I would build the base and greenhouse as it is first (but no glass yet), so you can see how everything works, then cut parts out to extend the door later (an angle grinder with a metal cutting disk will easily cut through both aluminium and breeze block.)  One problem may be that an extended door will hit the breeze blocks when you slide it.  The way around that might be to set the the breeze blocks on that side of the door frame in a different way, so they are flush with the outside, or cut part of them away with a chisel.  The most important thing is that the greenhouse frame and base is supported from below by the breeze blocks all the way around where there is glass above.  If you don't do that, the weight of the glass will cause the frame/base to bend and the glass will crack.  If you can't see an easy way to do that on the door end, having to use a couple of steps wouldn't be the end of the world!

Mirabelle de Nancy plum

Posted: 26/04/2013 at 09:14

This diagram shows it quite well:


Don't want my greenhouse blowing down..

Posted: 26/04/2013 at 00:22

Hi garjobo, while I don't really fit the description very well , I am pretty handy at DIY and will try and help.  First, breeze blocks come in 3 types, low density (sometimes called aerated), medium density and high density (sometimes called concrete blocks.)  You want medium or high density.  Medium density can be drilled fairly easily and are strong enough to take rawlplugs.  High density will be much harder to drill and are much heavier.  Don't use low density - those are the crumbly ones.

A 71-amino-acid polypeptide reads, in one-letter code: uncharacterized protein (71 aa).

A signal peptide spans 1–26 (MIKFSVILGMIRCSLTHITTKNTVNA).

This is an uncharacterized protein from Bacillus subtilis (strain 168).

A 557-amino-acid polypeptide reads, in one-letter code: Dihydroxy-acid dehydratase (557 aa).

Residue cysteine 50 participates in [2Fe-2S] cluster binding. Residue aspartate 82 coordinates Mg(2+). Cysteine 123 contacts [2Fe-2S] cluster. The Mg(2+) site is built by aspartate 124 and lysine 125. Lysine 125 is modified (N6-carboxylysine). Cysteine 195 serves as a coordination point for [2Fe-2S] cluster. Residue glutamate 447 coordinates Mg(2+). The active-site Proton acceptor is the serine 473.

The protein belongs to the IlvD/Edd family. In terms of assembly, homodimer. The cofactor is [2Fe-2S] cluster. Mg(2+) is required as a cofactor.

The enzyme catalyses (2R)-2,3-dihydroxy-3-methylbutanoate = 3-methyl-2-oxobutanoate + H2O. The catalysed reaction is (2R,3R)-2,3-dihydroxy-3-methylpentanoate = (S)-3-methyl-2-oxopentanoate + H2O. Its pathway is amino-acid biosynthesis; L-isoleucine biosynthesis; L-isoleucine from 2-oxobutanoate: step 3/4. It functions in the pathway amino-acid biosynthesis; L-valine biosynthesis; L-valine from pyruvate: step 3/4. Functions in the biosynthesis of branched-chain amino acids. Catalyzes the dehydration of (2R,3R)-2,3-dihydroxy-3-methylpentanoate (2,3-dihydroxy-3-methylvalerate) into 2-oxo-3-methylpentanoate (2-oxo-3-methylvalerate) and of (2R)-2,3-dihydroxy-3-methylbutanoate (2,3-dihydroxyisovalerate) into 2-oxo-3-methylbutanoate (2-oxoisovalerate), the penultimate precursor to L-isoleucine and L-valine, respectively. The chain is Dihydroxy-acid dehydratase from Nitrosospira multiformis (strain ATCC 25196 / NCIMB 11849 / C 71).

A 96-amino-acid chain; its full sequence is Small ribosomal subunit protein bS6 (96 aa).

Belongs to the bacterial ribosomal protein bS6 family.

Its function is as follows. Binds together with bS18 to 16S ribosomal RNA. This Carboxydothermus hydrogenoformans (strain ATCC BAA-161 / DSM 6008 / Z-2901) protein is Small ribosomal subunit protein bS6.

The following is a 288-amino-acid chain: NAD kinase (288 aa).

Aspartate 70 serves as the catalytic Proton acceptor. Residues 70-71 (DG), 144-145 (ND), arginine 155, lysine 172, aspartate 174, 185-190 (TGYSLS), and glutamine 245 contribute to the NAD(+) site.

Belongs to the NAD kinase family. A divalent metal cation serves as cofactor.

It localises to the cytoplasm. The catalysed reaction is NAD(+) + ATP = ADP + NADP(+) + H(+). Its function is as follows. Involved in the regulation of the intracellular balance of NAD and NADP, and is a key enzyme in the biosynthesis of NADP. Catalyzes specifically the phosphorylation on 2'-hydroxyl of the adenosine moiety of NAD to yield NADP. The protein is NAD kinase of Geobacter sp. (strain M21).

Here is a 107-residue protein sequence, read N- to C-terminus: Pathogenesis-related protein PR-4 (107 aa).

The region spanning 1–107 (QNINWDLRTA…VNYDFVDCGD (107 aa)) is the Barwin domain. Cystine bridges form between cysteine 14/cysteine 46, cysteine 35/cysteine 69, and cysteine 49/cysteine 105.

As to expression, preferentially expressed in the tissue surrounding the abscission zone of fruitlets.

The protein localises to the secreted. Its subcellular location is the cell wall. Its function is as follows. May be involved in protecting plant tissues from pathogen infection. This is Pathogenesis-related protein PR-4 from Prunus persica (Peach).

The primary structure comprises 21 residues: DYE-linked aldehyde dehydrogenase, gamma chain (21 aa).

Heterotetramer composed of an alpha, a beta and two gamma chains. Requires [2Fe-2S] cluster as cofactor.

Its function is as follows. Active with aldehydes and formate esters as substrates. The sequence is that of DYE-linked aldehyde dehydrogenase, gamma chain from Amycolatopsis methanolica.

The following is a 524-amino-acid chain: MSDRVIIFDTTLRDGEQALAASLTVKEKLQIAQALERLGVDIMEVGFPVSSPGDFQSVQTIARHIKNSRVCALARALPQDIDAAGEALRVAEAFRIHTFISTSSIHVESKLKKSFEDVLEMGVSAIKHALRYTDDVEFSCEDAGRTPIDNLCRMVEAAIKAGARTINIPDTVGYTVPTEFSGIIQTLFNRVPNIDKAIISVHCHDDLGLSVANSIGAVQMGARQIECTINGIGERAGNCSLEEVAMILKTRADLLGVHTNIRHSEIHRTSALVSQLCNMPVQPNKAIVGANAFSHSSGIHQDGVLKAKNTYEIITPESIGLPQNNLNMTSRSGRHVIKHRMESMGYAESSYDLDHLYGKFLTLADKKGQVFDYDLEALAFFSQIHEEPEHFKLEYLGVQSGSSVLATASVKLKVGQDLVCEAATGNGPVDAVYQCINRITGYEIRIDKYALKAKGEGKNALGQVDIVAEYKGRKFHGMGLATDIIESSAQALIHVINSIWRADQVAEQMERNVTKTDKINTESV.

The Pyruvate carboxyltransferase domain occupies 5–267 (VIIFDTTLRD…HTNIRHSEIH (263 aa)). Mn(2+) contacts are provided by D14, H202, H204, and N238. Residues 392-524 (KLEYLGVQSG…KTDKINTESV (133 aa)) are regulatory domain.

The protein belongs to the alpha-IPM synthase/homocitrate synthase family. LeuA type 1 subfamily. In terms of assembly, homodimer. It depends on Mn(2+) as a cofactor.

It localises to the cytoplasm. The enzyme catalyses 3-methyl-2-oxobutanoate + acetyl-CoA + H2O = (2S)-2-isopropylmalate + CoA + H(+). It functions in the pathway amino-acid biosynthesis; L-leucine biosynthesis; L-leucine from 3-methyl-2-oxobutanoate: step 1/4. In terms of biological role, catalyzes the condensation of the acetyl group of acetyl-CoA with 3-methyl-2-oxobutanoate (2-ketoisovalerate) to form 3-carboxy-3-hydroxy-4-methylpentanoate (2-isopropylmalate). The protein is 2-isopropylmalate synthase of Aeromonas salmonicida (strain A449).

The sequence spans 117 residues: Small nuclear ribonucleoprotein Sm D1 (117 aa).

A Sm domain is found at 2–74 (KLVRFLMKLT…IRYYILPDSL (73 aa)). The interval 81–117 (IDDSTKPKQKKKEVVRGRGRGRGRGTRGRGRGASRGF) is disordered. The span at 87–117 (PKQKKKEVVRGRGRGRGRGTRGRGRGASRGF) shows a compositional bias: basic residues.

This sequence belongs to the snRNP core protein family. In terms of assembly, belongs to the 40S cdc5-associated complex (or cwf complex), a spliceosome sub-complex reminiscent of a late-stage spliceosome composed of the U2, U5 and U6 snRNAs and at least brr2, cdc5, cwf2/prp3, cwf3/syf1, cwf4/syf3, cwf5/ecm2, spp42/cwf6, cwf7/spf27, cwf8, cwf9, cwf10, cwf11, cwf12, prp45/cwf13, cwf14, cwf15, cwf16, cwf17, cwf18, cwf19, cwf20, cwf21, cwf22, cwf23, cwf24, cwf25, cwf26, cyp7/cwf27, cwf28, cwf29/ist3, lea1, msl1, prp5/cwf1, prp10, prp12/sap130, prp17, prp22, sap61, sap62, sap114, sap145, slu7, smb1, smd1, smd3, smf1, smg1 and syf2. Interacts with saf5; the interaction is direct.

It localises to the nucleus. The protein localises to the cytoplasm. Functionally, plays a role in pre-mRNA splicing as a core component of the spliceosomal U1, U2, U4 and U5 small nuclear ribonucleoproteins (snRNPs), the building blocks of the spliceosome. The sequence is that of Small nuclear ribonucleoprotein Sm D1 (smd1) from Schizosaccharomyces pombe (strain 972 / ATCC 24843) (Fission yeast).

First, lay your base out on the concrete and make sure it is square by measuring between opposite corners.  When both measurements are exactly the same, it is square (ie all corners are 90 degrees.)  Lay the base on the concrete slab (which you say you have already laid) and, using chalk, draw all the way around the inside of the base.  Using a straight piece of timber, mark another line about an inch inside the lines you drew on the concrete before, so you end up with two rectangles, one inside the other.  Lay the breeze blocks to the inner lines using a 3:1 mix of builders sand and cement, so there will be one inch of breeze block showing all the way around the inside, when you lay the base on them. This gives you some leeway and will ensure that the rawlplug holes (which you will drill later) aren't too near the edge of the blocks.  Wait a few days to make sure the cement has set (cover with plastic if rain or frost is expected.)